- Creating patterns: Sewing, knitting, woodworking
- Creating software or apps
- Clothing designer
- Working with animals
- Growing and selling flowers, vegetables, and/or herbs
- Errand service
- Fixing things: Cars, appliances, clothes alterations, broken pottery, antique clocks/watches
- Making things better: Custom cars, motorcycles, campers, etc.
- Building things: Furniture, boats, decks, etc.
Success Strategies for the Introvert Entrepreneur
Once you find your perfect business, you need to take action. To help ensure your success you’ll want to follow these simple strategies:
- Find your passion. Your enthusiasm for your business can help you overcome your reluctance toward social interaction because you’re so eager to share it with the world.
- Know your strengths and weaknesses. Introverts may have social issues to overcome, but they have a knack for seeing the big picture and focusing on the important details.
- Know what drains and energizes you. If you know that client meetings, long phone calls, or networking events drain you, try to schedule your day to include blocks of time for things that recharge your batteries like listening to music, meditation, reading, or even watching TV or playing a video game.
- Automate and delegate. When you’re juggling a lot of balls it’s easy to get overwhelmed. Create systems and automation that will allow you to remove people from the equation – i.e., eliminate the need for employees, for making personal phone calls, etc. And where you can’t eliminate it, delegate heavily people tasks to a Virtual Assistant (VA) or others who are more extroverted.
- Seek out other introverted entrepreneurs. This may sound counterintuitive, but a fellow introvert is more likely to understand where you’re coming from and is more likely to respect your social boundaries. Having other like-minded entrepreneurs around you – even if only virtually via social media– will also give you more confidence
- Step out of your comfort zone. Finally, you may be an introvert but if you want to be your own boss then you still need to stretch yourself. Join a Toastmasters club to conquer your fear of public speaking. If you must attend a networking event set a goal of talking to just four people.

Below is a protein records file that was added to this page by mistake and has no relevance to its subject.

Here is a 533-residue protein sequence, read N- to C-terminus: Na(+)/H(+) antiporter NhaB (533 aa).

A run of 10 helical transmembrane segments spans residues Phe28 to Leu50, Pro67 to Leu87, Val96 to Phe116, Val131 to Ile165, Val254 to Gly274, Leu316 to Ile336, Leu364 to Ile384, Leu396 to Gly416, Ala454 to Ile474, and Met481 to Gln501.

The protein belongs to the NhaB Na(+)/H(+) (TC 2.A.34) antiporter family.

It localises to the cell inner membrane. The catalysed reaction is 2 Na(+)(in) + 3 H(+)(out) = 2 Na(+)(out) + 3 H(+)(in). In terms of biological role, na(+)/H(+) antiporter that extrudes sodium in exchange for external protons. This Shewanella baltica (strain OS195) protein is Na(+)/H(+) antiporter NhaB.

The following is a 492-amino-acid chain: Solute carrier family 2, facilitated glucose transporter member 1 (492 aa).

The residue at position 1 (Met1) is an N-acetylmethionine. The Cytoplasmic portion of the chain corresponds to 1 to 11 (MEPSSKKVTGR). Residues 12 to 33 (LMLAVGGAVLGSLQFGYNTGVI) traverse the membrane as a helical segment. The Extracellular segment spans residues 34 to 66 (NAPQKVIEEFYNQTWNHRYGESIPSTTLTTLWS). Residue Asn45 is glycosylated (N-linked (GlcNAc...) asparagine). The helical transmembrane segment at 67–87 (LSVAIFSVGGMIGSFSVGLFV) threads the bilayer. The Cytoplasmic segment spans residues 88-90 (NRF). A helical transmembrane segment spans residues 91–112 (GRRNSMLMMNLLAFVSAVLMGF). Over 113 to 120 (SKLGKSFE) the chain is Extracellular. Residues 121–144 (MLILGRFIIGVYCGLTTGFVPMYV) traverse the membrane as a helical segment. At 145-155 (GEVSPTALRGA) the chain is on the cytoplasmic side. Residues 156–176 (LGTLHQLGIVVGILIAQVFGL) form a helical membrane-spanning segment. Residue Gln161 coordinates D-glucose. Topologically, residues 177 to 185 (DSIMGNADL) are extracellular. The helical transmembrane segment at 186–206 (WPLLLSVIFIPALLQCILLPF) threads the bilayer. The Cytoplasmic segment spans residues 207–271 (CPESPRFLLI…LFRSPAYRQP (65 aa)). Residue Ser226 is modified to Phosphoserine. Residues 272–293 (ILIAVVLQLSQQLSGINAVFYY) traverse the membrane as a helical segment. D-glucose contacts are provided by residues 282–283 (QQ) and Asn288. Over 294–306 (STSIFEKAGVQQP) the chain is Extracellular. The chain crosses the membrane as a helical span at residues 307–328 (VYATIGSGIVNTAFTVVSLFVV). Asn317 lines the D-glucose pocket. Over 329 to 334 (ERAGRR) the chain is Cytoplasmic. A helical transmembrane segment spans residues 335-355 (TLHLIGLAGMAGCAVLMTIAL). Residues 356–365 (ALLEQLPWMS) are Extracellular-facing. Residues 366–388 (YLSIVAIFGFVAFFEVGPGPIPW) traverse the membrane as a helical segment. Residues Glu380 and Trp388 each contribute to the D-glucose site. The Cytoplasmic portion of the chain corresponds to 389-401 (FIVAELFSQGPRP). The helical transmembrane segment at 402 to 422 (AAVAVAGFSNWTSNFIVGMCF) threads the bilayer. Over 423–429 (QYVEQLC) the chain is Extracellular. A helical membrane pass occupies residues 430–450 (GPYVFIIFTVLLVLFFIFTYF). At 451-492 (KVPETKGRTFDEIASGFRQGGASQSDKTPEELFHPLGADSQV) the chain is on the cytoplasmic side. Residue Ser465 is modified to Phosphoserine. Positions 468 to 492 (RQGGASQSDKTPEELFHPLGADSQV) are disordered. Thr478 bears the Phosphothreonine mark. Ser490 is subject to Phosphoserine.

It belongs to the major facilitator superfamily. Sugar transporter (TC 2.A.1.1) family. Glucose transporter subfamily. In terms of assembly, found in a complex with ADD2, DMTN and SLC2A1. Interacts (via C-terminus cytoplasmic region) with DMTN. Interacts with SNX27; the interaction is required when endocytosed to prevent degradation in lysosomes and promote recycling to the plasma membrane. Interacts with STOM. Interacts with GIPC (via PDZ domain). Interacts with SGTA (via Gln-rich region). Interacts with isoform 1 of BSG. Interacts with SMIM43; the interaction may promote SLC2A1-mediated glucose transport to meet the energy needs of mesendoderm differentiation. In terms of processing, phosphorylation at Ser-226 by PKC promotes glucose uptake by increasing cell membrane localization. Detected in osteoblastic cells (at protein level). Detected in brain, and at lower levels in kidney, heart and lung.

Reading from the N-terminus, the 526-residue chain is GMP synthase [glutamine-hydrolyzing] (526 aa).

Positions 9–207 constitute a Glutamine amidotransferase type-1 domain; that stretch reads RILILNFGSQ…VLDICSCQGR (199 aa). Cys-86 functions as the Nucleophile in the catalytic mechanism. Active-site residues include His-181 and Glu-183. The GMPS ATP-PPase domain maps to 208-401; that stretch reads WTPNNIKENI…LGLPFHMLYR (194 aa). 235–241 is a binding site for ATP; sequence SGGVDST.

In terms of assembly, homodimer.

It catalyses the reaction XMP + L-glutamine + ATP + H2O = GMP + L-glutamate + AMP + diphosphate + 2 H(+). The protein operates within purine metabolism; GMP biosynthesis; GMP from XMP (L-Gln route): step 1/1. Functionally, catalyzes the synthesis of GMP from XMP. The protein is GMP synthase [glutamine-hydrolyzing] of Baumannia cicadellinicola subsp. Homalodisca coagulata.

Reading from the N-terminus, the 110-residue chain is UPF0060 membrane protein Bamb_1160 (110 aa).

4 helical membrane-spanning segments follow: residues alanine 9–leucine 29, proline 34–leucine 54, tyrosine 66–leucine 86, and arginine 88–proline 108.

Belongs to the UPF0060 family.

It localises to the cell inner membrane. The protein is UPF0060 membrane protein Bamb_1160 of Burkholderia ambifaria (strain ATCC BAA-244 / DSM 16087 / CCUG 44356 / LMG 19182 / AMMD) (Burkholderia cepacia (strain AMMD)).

To this last point, you may even choose a business precisely because it pushes you to talk to strangers.
For example, according to International Living magazine editor Jen Stevens, one of the many great things about travel writing is it gives introverts a built-in excuse for initiating conversations with owners of inns, shops, cafes and others along the journey who can add value to your article.
(As an aside: If you’d like to learn how to become a travel writer, I highly recommend The Ultimate Travel Writer’s Program.)
With so many ways today to build a small business, to communicate with clients and customers, and to make business connections without ever venturing into public, you don’t need to be bigger, louder, funnier, or more charming to build a successful business.
Instead, be true to yourself, find the right business for you, and then take action!
Join the “Brainstorm Nation” Family!
Whether you’re an introvert or an extrovert, when it comes to ways to make a living without a j-o-b, lots of heads are always better than one!
I’d love to hear your thoughts on this post, including any ideas you have for the introvert entrepreneur! (Non-Facebook users, scroll down to the comment section.)